PSYCH/​SOC  160 — HUMAN SEXUALITY: SOCIAL AND PSYCHOLOGICAL ISSUES

3-4 credits.

Biological, psychological and sociological aspects of sexual relationships and behavior. The course presents theoretical and empirical materials on sexuality throughout the life-course, including childhood, adolescence, adulthood, and later life. Attention is given to gender, religion, education and the law as they relate to sexual expression in society.

PSYCH 201 — INTRODUCTION TO PSYCHOLOGY

4 credits.

Behavior, including its development, motivation, frustrations, emotion, intelligence, learning, forgetting, personality, language, thinking, and social behavior; lectures and discussions. Not open to students who have taken PSYCH 202 or 281

PSYCH 202 — INTRODUCTION TO PSYCHOLOGY

3-4 credits.

Behavior, including its development, motivation, frustrations, emotion, intelligence, learning, forgetting, personality, language, thinking, and social behavior.

PSYCH 210 — BASIC STATISTICS FOR PSYCHOLOGY

3 credits.

Measures of central tendency, variability; probability, sampling distributions; hypothesis testing, confidence intervals; t-tests; Chi-square; regression and correlation (linear) and introduction to analysis of variance (1-way).

PSYCH 211 — FRESHMAN SEMINAR IN PSYCHOLOGY

3 credits.

The course will introduce students to research methods, theories, findings and current controversies in a focused area of psychology. See Timetable for topics.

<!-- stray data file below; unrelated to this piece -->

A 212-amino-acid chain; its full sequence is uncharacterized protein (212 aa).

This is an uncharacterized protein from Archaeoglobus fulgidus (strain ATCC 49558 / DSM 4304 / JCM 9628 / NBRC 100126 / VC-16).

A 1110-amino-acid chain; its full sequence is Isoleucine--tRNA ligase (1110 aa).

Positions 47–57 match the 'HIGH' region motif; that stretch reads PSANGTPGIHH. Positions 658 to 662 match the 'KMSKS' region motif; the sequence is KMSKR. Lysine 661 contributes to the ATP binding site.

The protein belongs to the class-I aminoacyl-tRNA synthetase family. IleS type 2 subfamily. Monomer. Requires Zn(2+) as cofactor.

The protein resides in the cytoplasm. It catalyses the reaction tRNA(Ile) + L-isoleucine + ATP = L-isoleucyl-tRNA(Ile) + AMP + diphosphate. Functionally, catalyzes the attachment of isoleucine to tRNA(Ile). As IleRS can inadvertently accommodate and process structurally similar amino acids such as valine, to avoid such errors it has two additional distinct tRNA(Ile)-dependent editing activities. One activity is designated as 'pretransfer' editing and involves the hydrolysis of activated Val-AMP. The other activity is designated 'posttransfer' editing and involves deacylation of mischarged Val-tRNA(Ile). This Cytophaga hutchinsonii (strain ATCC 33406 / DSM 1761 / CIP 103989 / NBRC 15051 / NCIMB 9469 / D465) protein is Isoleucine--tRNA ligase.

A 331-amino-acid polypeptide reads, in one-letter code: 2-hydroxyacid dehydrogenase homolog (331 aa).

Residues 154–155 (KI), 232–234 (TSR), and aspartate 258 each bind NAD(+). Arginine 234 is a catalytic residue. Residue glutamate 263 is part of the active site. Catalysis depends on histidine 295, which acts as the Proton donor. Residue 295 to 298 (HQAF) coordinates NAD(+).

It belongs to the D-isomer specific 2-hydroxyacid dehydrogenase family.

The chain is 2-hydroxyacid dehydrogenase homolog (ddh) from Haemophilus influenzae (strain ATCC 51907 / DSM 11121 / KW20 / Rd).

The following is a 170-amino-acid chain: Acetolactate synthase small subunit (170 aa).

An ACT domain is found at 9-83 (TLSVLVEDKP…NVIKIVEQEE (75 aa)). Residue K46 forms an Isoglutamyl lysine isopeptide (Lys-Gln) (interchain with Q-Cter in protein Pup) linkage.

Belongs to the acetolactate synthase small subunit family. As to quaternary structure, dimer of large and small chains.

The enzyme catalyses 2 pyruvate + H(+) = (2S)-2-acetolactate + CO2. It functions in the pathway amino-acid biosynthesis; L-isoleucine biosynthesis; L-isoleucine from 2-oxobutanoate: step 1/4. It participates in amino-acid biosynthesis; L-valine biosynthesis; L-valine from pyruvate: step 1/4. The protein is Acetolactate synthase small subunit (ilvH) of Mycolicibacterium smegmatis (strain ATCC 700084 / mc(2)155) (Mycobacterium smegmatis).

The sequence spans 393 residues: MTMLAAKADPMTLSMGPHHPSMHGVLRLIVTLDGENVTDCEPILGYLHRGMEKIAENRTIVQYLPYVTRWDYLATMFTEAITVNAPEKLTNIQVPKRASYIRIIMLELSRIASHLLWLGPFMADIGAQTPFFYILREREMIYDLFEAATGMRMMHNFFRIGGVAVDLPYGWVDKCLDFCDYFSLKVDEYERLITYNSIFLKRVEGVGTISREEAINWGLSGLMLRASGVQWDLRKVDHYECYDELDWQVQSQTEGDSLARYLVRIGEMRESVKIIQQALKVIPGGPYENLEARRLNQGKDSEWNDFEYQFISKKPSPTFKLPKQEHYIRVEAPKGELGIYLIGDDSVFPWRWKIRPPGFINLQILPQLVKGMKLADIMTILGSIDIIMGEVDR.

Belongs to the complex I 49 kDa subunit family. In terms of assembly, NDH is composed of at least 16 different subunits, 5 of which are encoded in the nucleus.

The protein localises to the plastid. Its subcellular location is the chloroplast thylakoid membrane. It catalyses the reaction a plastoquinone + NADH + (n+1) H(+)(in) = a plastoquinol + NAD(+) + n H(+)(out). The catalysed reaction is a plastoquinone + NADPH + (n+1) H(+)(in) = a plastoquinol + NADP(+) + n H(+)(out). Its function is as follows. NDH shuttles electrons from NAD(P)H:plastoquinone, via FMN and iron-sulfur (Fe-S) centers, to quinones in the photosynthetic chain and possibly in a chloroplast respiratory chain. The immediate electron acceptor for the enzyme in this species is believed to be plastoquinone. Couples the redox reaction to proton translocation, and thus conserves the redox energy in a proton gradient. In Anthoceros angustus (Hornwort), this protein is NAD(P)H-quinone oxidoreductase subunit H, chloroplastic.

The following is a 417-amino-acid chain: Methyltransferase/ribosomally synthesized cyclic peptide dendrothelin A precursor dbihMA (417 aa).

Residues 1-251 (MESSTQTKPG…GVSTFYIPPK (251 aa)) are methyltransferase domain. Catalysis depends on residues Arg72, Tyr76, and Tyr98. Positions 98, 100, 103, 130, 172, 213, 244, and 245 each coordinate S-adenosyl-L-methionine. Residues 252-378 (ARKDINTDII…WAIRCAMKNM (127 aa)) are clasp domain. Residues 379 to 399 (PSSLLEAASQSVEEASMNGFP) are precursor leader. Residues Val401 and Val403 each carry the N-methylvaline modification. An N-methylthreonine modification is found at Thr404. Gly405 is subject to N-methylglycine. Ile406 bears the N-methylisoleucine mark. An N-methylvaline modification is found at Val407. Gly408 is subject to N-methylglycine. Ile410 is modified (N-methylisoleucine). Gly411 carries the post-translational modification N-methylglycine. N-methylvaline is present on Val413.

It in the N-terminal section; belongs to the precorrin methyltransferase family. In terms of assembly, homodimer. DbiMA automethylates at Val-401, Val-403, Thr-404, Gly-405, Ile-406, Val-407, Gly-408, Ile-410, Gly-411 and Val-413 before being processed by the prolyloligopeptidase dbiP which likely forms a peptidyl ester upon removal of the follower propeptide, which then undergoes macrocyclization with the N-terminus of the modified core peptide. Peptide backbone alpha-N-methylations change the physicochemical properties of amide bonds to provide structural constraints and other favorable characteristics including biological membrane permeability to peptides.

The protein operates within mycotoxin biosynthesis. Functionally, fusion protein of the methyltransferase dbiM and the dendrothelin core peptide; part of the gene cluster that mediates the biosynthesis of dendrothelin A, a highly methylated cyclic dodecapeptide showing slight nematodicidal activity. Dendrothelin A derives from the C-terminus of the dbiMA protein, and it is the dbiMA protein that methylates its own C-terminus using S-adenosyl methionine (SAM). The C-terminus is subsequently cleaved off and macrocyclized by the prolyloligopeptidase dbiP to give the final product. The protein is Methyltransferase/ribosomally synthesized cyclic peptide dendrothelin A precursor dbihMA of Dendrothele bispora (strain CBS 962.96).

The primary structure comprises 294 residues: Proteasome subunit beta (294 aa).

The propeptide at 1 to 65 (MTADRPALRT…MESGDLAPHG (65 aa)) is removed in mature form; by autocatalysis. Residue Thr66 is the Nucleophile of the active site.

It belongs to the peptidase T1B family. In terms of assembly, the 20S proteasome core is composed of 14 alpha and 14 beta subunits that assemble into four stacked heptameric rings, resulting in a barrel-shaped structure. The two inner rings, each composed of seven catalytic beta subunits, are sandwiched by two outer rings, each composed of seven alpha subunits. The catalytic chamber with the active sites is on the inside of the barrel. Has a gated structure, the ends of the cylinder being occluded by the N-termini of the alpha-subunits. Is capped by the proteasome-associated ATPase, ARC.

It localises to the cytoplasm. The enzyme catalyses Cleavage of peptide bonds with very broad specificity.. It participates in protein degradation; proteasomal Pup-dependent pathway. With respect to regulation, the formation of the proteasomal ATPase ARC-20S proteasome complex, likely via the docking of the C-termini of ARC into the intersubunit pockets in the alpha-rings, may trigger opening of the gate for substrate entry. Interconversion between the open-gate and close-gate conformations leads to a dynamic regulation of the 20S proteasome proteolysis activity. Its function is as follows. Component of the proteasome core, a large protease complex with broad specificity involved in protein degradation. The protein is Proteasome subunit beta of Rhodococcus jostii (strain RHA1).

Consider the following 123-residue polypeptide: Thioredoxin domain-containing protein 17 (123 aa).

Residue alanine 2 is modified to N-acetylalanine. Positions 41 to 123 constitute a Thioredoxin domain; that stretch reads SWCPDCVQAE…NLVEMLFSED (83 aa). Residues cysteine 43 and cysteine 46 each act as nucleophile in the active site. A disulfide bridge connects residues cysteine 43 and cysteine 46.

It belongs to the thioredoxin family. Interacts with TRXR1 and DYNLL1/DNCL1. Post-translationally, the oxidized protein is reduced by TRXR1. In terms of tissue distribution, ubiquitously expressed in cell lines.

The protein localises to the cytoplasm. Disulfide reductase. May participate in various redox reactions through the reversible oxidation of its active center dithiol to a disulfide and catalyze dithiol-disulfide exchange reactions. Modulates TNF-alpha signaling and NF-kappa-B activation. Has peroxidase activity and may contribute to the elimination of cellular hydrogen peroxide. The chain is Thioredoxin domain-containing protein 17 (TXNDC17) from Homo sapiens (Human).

PSYCH 225 — RESEARCH METHODS

4 credits.

General characteristics of scientific method; use of experimental, observational, and correlational research designs; research methods used in psychological science; illustration of core issues in research methods taken from several areas of psychology; lecture, demonstration, and experiments.

PSYCH 280 — HONORS BASIC STATISTICS FOR PSYCHOLOGY

4 credits.

PSYCH 281 — HONORS COURSE-INTRODUCTION TO PSYCHOLOGY

4 credits.

PSYCH 285 — HONORS COURSE - RESEARCH METHODS

4 credits.

General characteristics of scientific method; use of experimental, observational, and correlational research designs; research methods used in psychological science; illustration of core issues in research methods taken from several areas of psychology; lecture, demonstration, and experiments.

PSYCH 310 — TOPICS IN PSYCHOLOGY: STUDY ABROAD

1-6 credits.

A course carried with a UW-Madison Study Abroad Program which has no equivalent on this campus.

PSYCH 311 — ISSUES IN PSYCHOLOGY

1-4 credits.

Topics vary with the instructor. Survey of topical issues. May be repeated.

PSYCH 325 — EXPERIMENTAL PSYCHOLOGY FOR GRADUATE STUDENTS

4 credits.